Grungespeak: the greatest language hoax of the 1990s
In honor of April Fools’ Day, we take a look back at one of the great language hoaxes of the past several decades.
Back in 1992, ‘grunge’ was the next big thing in American culture. Nirvana’s 1991 album Nevermind had hit the #1 spot on the Billboard 200 chart, fashion designer Marc Jacobs had just debuted his infamous ‘grunge collection’, and MTV was providing ‘grunge’ a conduit into the home of every American teenager. Given all that was happening, it completely made sense for the New York Times to run a style and fashion piece on the culture that was sweeping the nation.
Looking back, the hoax that kick-started the phenomenon of ‘grungespeak’ began simply enough: a New York Times reporter asking a receptionist at Sub Pop Records – the record label that produced Nirvana’s 1989 album Bleach, among other seminal ’90s alt-rock albums – about the lexicon of grunge and getting, well, a less than honest answer. Feeling frustrated by all the media attention, the receptionist – Megan Jasper, who is now a vice president at Sub Pop – provided the reporter ‘grunge translations’ for words offered up by the reporter.
Years later, Jasper reminisced, ‘I wrote down a bunch of words that rhymed and mixed them up to come up with the answers but then I got bored and just started making up things that my friends and I used to say as jokes.’
Much to Jasper’s surprise, a few days after the interview, her nonsense slang appeared accompanying on the front page of the New York Times Style section, contextualized as the lexicon of grunge culture. The words were:
- wack slacks: Old ripped jeans
- fuzz: Heavy wool sweaters
- plats: Platform shoes
- kickers: Heavy boots
- swingin’ on the flippity flop: Hanging out
- bound-and-hagged: Staying home on Friday or Saturday night
- score: Great
- harsh realm: Bummer
- cob nobbler: Loser
- dish: Desirable guy
- bloated, big bag of blotation: Drunk
- lamestain: Uncool person
- tom-tom club: Uncool outsiders
- rock on: A happy goodbye
Some of those words seem passable as slang – score stands out as plausible, and dish and bloated have been used in similar ways historically. However, most of the words still sound as ridiculous today as they must have sounded to Megan Jasper when she invented them. Several of them are outright fakes, including tom-tom club (Tom Tom Club is an American new wave band) and swingin’ on the flippity flop (which is just plain silly). Other terms just seem too strange or clever to be genuine slang, such as harsh realm and bound-and-hagged.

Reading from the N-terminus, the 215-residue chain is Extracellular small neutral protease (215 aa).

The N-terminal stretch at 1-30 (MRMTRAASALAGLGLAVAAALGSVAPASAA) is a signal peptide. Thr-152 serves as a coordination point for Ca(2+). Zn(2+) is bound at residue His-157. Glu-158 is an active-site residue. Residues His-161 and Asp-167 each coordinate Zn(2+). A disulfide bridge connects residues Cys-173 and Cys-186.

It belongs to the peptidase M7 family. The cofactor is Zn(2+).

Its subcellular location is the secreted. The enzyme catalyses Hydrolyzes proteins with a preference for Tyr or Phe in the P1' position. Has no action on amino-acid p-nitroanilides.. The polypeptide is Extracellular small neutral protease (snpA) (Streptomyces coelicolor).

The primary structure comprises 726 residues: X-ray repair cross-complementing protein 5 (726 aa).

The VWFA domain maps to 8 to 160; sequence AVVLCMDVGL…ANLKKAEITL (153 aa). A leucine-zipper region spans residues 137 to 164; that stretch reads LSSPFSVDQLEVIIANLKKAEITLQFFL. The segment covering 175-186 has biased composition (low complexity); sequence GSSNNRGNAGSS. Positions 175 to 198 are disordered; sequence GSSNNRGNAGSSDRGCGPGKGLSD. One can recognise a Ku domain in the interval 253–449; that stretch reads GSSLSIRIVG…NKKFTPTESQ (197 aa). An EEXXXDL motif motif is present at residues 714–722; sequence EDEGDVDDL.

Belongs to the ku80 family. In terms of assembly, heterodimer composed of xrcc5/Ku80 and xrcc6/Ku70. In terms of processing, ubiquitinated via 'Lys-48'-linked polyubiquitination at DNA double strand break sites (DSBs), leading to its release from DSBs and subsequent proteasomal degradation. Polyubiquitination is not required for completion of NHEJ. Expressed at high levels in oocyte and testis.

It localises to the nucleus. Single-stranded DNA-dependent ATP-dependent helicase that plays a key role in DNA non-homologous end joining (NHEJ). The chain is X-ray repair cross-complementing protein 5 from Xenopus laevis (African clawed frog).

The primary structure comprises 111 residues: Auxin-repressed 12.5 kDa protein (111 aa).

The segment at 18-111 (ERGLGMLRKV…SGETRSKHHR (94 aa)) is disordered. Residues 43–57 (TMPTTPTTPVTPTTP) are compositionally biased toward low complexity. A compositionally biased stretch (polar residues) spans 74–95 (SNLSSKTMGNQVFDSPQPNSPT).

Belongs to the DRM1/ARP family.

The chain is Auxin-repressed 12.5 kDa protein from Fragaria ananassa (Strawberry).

However, despite the obvious unlikeliness of these terms, several journalists and critics at the time, including Thomas Frank – who actually revealed the hoax in a column in The Baffler – predicted that the terms would actually gain some currency thanks to the widespread attention that they were receiving.
So are any of the words still with us today?
According to the Oxford English Corpus, several of the terms are still around – but most of the examples to be found are actually just references to the hoax itself. UrbanDictionary.com, which can occasionally offer some insight into new slang, has entries for most of the above list of terms. However, that evidence should be taken with a grain of salt, given that a single user seems to have submitted most of the terms, all of them without reference to their roots in ‘grungespeak’. Hoping to bring new life to the hoax, perhaps?
The terms, it seems, never really caught on. Instead, they continue to exist not as current slang but as fascinating tokens of the ’90s. What this means is that while it’s not difficult to locate the errant reference to ‘wack slacks’ on Facebook, it will more likely be in the context of a ’90s-themed party than in the copy of a fashion retailer’s page.
But as all lexicographers are well aware, words are notoriously difficult to coin. The most famous cinematic example in recent memory is ‘fetch’ in the 2004 film Mean Girls. One character, Gretchen, makes consistent use of the word as an adjective to mean something like ‘trendy’ or ‘fashionable’, although Regina – the ‘queen bee’ of the clique – chides her, ‘Gretchen, stop trying to make fetch happen!’ So as much as some corners of the Internet would like to see cob nobbler happen, it will likely not amount to much more than a fun piece of trivia in language history.